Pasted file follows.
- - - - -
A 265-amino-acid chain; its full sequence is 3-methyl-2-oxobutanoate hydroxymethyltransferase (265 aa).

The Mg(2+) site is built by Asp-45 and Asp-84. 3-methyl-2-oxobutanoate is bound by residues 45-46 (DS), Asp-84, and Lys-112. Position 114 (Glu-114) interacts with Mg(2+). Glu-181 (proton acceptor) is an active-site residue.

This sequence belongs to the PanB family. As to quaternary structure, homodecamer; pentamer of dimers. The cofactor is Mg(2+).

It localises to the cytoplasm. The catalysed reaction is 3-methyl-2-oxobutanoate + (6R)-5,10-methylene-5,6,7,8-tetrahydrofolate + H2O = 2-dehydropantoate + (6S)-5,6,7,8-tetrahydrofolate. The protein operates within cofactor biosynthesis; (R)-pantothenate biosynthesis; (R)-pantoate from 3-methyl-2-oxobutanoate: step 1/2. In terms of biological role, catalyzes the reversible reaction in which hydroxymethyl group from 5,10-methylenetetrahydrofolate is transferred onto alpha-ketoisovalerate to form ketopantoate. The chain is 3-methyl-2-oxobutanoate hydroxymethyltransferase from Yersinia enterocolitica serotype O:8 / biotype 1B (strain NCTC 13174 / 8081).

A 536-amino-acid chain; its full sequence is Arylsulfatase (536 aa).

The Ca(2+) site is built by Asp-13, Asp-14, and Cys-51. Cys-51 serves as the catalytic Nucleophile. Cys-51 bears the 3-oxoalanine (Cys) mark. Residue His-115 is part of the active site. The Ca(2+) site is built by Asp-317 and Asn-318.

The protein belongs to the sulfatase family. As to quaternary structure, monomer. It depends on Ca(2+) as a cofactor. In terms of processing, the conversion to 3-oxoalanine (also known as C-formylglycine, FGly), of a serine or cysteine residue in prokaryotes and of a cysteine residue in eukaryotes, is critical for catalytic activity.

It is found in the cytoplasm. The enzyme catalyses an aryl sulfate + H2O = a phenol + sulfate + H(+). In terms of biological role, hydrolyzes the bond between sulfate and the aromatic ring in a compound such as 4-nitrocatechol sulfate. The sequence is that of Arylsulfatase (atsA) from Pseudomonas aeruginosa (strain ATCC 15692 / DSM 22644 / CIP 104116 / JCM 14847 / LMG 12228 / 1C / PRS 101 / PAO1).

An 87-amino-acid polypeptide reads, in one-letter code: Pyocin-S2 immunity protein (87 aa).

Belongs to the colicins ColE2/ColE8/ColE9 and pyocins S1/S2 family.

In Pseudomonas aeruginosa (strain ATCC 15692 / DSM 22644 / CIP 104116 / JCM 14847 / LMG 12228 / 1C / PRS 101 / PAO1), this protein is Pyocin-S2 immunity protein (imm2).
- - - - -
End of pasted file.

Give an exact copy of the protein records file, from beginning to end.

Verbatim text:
A 265-amino-acid chain; its full sequence is 3-methyl-2-oxobutanoate hydroxymethyltransferase (265 aa).

The Mg(2+) site is built by Asp-45 and Asp-84. 3-methyl-2-oxobutanoate is bound by residues 45-46 (DS), Asp-84, and Lys-112. Position 114 (Glu-114) interacts with Mg(2+). Glu-181 (proton acceptor) is an active-site residue.

This sequence belongs to the PanB family. As to quaternary structure, homodecamer; pentamer of dimers. The cofactor is Mg(2+).

It localises to the cytoplasm. The catalysed reaction is 3-methyl-2-oxobutanoate + (6R)-5,10-methylene-5,6,7,8-tetrahydrofolate + H2O = 2-dehydropantoate + (6S)-5,6,7,8-tetrahydrofolate. The protein operates within cofactor biosynthesis; (R)-pantothenate biosynthesis; (R)-pantoate from 3-methyl-2-oxobutanoate: step 1/2. In terms of biological role, catalyzes the reversible reaction in which hydroxymethyl group from 5,10-methylenetetrahydrofolate is transferred onto alpha-ketoisovalerate to form ketopantoate. The chain is 3-methyl-2-oxobutanoate hydroxymethyltransferase from Yersinia enterocolitica serotype O:8 / biotype 1B (strain NCTC 13174 / 8081).

A 536-amino-acid chain; its full sequence is Arylsulfatase (536 aa).

The Ca(2+) site is built by Asp-13, Asp-14, and Cys-51. Cys-51 serves as the catalytic Nucleophile. Cys-51 bears the 3-oxoalanine (Cys) mark. Residue His-115 is part of the active site. The Ca(2+) site is built by Asp-317 and Asn-318.

The protein belongs to the sulfatase family. As to quaternary structure, monomer. It depends on Ca(2+) as a cofactor. In terms of processing, the conversion to 3-oxoalanine (also known as C-formylglycine, FGly), of a serine or cysteine residue in prokaryotes and of a cysteine residue in eukaryotes, is critical for catalytic activity.

It is found in the cytoplasm. The enzyme catalyses an aryl sulfate + H2O = a phenol + sulfate + H(+). In terms of biological role, hydrolyzes the bond between sulfate and the aromatic ring in a compound such as 4-nitrocatechol sulfate. The sequence is that of Arylsulfatase (atsA) from Pseudomonas aeruginosa (strain ATCC 15692 / DSM 22644 / CIP 104116 / JCM 14847 / LMG 12228 / 1C / PRS 101 / PAO1).

An 87-amino-acid polypeptide reads, in one-letter code: Pyocin-S2 immunity protein (87 aa).

Belongs to the colicins ColE2/ColE8/ColE9 and pyocins S1/S2 family.

In Pseudomonas aeruginosa (strain ATCC 15692 / DSM 22644 / CIP 104116 / JCM 14847 / LMG 12228 / 1C / PRS 101 / PAO1), this protein is Pyocin-S2 immunity protein (imm2).